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Harrison Bergeron (1995)

In a distant future, egalitarianism has created a truly equal state. The cost? The sacrifice of everything great about humankind. The question: is peace worth the price?

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4 nominations. See more awards »

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Cast

Cast overview, first billed only:
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Phillipa
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President McCloskey
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Charlie (of 'Chat with Charlie')
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John Klaxon
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Dr. Eisenstock
Peter Boretski ...
Newman
David Calderisi ...
Commissioner Benson
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Jeannie
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Eric
Cindy Cook ...
Weatherperson
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Ms. Newbound
Hal Eisen ...
TV Announcer - San Quentin
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Storyline

"All men are not created equal. It is the purpose of the Government to make them so." This is the premise of the Showtime film adaption of Kurt Vonnegut's futuristic short story Harrison Bergeron. The film centers around a young man (Harrison) who is smarter than his peers, and is not affected by the usual "Handicapping" which is used to train all Americans so everyone is of equal intelligence. Written by Glenn Kurtzrock <glennk@pegasus.rutgers.edu>

Plot Summary | Add Synopsis

Taglines:

Welcome to the future. It's a no-brainer.

Genres:

Comedy | Sci-Fi

Motion Picture Rating (MPAA)

Rated R for language, and for some sexuality and violence | See all certifications »
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Details

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Release Date:

13 August 1995 (USA)  »

Also Known As:

Kurt Vonnegut's Harrison Bergeron  »

Filming Locations:

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Company Credits

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Technical Specs

Sound Mix:

Color:

Aspect Ratio:

1.33 : 1
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Did You Know?

Trivia

Cast members Marc Marut and Marilyn Smith were together in another movie, the TV movie Goosebumps: Welcome to Dead House. See more »

Quotes

John Klaxon: Can you imagine how I must feel, knowing that I'm striving to create a world in which no Beethoven will ever be born? But it has to be, not just because of some words in a constitution. It has to be.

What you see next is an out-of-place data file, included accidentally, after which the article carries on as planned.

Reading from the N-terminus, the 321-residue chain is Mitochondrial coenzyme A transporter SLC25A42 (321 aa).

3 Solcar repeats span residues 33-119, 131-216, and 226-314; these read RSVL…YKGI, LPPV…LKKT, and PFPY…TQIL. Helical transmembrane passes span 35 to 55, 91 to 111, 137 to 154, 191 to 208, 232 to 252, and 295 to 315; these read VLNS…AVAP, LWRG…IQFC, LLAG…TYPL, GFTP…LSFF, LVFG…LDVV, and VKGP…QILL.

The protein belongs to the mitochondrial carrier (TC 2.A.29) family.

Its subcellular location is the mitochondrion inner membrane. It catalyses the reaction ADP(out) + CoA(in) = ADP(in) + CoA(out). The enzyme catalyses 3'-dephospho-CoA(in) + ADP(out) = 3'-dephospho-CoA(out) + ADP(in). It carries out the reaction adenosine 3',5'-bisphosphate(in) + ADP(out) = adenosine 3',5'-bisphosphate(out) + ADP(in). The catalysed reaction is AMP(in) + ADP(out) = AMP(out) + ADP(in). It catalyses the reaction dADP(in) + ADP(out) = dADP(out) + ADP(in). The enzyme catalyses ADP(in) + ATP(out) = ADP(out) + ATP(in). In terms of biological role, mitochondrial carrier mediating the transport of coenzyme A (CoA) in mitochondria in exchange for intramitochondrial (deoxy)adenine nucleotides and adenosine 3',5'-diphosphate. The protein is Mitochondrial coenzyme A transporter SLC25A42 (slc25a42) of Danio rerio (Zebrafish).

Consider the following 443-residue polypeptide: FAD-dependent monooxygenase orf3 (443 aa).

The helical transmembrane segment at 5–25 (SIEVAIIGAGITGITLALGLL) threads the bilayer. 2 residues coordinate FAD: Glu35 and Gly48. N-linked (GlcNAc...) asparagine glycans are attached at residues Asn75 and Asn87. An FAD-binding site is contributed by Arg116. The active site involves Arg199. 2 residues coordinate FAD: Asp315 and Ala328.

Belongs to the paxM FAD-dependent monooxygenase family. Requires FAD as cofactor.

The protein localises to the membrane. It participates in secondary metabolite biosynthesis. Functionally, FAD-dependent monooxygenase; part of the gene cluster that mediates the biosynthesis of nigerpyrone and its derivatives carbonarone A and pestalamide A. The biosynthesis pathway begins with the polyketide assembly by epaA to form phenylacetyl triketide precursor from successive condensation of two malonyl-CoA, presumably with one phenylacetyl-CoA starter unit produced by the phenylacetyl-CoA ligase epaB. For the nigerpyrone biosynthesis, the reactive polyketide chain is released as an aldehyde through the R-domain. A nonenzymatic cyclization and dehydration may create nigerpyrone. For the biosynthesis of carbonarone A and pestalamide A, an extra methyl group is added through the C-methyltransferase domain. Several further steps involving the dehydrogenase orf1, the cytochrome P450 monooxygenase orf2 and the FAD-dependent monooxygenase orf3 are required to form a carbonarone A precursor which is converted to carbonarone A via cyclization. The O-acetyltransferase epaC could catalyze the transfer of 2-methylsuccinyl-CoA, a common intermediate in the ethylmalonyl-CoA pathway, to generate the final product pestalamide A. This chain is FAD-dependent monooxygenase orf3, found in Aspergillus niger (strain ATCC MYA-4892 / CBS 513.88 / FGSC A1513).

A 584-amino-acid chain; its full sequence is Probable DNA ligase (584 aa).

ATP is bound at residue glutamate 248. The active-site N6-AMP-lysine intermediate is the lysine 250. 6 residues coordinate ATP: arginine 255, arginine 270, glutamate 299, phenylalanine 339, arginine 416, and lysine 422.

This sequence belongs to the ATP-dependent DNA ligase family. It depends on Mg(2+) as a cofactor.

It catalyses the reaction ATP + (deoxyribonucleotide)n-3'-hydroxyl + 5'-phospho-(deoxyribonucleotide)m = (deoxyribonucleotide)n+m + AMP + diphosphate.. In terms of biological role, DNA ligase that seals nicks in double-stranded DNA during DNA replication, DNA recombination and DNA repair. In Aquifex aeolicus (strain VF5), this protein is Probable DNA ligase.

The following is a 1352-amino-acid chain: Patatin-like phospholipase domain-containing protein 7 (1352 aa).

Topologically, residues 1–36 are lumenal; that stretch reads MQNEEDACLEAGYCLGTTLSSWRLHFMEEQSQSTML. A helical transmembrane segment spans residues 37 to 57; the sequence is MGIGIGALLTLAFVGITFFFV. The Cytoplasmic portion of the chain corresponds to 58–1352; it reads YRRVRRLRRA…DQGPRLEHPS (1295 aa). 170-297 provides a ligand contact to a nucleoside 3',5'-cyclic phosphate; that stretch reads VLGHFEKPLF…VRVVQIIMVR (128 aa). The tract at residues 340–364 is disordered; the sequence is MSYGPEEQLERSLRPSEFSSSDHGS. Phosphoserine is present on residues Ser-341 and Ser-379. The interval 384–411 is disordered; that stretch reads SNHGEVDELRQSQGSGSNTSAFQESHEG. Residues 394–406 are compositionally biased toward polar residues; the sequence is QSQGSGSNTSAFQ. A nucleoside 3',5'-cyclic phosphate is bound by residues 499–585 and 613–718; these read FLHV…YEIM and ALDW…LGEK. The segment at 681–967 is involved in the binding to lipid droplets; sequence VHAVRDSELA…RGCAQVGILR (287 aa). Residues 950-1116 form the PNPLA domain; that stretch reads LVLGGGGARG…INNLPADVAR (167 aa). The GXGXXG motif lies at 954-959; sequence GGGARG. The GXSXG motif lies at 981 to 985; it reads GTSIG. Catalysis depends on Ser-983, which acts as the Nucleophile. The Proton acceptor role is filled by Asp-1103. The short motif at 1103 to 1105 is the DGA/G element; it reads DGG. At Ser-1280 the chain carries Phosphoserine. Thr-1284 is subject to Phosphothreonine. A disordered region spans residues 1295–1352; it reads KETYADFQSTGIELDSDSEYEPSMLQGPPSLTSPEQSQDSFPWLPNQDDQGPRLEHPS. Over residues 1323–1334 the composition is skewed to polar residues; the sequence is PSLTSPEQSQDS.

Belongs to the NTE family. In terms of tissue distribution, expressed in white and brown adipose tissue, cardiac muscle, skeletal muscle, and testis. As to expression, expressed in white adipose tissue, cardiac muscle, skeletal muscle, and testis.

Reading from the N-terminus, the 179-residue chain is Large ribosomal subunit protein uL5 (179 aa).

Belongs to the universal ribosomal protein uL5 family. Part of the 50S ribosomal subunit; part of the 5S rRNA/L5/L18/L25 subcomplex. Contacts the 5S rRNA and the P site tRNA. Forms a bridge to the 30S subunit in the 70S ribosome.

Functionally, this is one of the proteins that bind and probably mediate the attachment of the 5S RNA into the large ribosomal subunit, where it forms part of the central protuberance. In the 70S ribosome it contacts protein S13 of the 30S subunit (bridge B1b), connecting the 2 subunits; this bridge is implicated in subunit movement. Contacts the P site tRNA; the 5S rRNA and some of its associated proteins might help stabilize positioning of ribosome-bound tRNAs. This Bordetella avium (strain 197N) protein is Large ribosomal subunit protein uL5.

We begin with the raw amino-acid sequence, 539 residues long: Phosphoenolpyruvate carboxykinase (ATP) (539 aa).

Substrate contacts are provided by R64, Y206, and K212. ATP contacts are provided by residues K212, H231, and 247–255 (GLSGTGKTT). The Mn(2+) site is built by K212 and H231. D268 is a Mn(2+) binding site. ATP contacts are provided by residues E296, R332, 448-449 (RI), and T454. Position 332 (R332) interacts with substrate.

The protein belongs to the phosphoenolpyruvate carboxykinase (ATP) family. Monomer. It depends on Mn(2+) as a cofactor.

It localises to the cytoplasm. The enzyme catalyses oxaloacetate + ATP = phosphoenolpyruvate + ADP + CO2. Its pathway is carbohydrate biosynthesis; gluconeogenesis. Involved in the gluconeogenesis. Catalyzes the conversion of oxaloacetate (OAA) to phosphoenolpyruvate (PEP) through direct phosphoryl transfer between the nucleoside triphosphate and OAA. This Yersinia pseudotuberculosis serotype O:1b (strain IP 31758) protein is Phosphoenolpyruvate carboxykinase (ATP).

See more »

Connections

Version of Between Time and Timbuktu (1972) See more »

Soundtracks

Tennessee Waltz
Music and Lyrics by Redd Stewart and Pee Wee King
Used by permission of Acuff-Rose Music Inc.
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User Reviews

 
Good, smart sci-fi
24 May 2005 | by (Israel) – See all my reviews

Bruce Pittman's intelligent and modest TV adaptation of Kurt Vonnegut's short story is a wonderful and much under-appreciated piece of high sci-fi. Films of this kind are rarely made, simply because there's not much potential audience for low-budget science fiction - most people are in sci-fi mainly for special effects and impressive battles. Harrison Bergeron, though, is one of those few adaptations made of real philosophical sci-fi, the kind that creates an image of the future as a reflection of our own reality. And it succeeds quite well in delivering its message, and for what it is it could be enjoyed by almost everyone

  • though I doubt it could have done well in the theaters.




The film revolves around two wonderful lead actors - one is Sean Astin, who recently gained success and fame as Sam Gamgee in Peter Jackson's Lord of the Rings trilogy. The other is the wonderful British actor Christopher Plummer, remembered by sci-fi buffs as the Klingon General Chang from Star Trek 6: The Undiscovered Country. Brilliant comedian Eugene Levy gives an eerily funny performance as the President. The story is of a future America in which equality is achieved by discouraging exceptional talent or intelligence and creating forced mediocrity. Harrison (Sean Astin) is one of the exceptional few whose intelligence surfaces despite the government's best efforts and is therefore given the chance to work for the government. There he discovers the timeless Orwellian truth of Fascist regimes - all are equal, but some are more equal than others. Astin's interplay with Clummer (the classic 'Big Brother') is wonderful, and the ending is beautiful. The script does an excellent job of expanding Vonnegut's very short story into a 100 minute film.

Harrison Bergeron is well worth watching - if you can get your hands on it. As far as I know there isn't a DVD available, but the VHS can be ordered on Amazon and the movie plays occasionally on television. If you're interested in science fiction literature of authors like Vonnegut, Philip K. Dick, or Isaac Asimov, this wonderful little think-piece is a good purchase.


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